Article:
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How knowledge is created remains the subject of much debate (Kuhn, 1962). In fields of management, organisation studies and knowledge management, the hegemonic approach to studying the role of knowledge in management, and how it comes into being has predominantly been influenced by a knowledge transfer agenda. Recent attempts to explore a specific theory of knowledge creation (Nonaka, 1994) per se, have continued to rely on assumptions inherited from this knowledge transfer agenda. Here ‘events of transfer’ have been replaced with an emphasis on ‘events of creation’ suggesting that events of organisational knowledge creation require similar solutions to those addressing problems of knowledge transfer. This presents theoretical, philosophical and indeed methodological problems for researchers who argue different and often conflicting understandings of what ‘knowledge’ is and how it comes into being.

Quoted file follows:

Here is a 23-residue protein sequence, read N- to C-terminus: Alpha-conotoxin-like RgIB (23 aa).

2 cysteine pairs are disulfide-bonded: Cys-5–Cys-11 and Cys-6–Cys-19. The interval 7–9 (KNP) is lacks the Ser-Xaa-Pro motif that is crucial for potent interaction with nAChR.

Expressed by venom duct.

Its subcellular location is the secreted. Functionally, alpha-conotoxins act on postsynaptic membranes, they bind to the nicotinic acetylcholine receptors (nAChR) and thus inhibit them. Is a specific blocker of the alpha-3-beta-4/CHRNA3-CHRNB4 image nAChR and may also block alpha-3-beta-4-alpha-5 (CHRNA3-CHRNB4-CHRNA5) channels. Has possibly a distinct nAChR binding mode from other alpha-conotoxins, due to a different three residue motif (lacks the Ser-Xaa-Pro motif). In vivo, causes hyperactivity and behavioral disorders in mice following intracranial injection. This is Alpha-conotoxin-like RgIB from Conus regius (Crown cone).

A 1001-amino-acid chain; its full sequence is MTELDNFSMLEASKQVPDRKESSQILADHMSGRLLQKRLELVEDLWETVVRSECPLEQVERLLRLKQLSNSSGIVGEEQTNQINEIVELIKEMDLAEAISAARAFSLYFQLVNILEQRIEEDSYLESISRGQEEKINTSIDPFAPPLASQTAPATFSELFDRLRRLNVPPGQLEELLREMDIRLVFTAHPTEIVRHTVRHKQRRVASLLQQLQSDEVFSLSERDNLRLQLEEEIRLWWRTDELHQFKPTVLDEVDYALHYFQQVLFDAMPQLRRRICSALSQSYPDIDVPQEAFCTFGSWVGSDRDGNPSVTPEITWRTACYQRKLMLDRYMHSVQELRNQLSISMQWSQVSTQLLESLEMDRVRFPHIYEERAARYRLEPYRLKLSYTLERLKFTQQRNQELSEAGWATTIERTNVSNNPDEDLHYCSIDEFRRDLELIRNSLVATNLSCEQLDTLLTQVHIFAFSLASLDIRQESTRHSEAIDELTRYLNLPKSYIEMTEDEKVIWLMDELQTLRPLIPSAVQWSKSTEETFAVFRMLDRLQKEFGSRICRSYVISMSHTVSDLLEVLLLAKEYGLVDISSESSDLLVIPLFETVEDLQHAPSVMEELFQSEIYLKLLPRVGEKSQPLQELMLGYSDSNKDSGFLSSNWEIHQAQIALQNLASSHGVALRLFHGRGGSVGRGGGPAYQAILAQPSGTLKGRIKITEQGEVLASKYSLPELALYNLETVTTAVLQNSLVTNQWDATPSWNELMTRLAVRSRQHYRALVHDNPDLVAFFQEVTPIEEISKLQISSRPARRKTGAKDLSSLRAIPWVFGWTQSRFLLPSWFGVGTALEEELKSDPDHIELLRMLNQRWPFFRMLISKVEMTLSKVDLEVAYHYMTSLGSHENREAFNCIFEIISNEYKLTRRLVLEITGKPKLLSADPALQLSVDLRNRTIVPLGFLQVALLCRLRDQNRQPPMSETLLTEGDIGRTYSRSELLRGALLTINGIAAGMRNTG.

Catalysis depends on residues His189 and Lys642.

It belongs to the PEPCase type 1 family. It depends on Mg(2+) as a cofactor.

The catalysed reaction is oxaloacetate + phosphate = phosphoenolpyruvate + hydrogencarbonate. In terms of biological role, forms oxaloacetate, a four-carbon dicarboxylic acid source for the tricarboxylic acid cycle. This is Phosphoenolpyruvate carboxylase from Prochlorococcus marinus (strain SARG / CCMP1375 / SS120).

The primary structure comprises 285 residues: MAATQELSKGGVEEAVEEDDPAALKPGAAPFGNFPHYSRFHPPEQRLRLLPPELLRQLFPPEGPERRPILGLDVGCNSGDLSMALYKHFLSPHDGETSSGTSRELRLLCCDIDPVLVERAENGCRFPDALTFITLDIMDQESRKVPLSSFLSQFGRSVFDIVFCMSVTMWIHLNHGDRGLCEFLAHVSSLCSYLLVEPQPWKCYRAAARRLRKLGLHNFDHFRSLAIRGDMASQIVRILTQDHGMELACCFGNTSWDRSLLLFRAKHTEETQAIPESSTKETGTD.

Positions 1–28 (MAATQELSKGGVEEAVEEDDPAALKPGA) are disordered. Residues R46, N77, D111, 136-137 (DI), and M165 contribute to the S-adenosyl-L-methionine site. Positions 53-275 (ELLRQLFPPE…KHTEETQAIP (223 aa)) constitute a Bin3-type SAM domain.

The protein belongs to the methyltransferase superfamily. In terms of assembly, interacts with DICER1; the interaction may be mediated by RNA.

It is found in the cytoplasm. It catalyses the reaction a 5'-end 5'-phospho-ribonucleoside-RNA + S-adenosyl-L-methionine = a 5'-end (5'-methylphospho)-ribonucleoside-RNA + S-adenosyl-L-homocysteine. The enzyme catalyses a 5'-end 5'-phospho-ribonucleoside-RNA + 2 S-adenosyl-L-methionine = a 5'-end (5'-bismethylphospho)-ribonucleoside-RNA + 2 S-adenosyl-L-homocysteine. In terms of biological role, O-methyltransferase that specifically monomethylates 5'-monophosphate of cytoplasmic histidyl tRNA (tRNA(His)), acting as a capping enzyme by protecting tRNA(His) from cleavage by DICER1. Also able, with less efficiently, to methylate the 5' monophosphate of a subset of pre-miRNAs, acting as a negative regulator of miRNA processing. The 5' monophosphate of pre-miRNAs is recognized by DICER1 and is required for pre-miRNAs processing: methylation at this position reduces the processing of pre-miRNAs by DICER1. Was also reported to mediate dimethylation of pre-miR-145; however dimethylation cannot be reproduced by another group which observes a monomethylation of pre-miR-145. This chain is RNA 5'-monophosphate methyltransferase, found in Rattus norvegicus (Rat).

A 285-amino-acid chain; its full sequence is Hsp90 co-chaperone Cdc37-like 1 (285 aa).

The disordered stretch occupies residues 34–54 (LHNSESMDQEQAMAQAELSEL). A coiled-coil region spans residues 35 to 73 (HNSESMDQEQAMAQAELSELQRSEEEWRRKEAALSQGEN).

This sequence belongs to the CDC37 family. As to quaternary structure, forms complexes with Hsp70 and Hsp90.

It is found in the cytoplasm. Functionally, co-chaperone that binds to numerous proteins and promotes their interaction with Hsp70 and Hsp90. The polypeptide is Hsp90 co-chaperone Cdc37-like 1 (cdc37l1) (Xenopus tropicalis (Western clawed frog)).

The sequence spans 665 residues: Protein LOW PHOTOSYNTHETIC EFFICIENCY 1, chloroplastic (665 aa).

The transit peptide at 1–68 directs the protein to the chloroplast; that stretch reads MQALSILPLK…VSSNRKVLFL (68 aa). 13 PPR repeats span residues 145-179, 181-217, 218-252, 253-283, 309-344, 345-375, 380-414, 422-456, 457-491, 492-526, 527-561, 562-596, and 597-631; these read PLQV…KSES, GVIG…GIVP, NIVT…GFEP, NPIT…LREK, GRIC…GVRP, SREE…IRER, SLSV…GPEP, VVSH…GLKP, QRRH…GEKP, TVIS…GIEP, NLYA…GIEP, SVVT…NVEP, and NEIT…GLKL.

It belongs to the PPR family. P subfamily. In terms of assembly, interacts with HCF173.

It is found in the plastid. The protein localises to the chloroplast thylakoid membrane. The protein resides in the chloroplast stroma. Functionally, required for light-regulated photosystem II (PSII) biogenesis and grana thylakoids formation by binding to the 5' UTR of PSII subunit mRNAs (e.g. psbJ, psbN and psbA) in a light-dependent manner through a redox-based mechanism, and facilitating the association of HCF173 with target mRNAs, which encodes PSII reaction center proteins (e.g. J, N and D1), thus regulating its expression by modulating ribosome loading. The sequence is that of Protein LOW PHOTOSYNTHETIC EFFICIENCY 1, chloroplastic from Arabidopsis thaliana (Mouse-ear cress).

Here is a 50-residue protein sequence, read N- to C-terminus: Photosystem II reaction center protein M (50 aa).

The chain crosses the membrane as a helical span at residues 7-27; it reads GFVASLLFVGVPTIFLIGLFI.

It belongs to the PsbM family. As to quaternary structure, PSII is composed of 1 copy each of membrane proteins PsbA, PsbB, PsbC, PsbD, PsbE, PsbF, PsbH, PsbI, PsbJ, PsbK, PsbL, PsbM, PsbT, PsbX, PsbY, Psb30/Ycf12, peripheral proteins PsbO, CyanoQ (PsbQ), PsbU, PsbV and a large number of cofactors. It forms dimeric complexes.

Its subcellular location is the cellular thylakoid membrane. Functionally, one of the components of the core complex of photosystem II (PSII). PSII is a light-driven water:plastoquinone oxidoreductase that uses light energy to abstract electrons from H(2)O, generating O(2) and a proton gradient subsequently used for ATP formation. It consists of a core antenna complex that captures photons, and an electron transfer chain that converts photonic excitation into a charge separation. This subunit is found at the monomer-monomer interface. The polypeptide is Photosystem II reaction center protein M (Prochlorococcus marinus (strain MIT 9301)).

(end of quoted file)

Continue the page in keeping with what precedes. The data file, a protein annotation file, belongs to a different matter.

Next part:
Horan, C., Finch, J. (2016). The Concept of 'Knowledge Creating': Re-conceptualising the Problems of Knowledge Transfer and Creation Processually. British Academy of Management, 6th-8th September 2016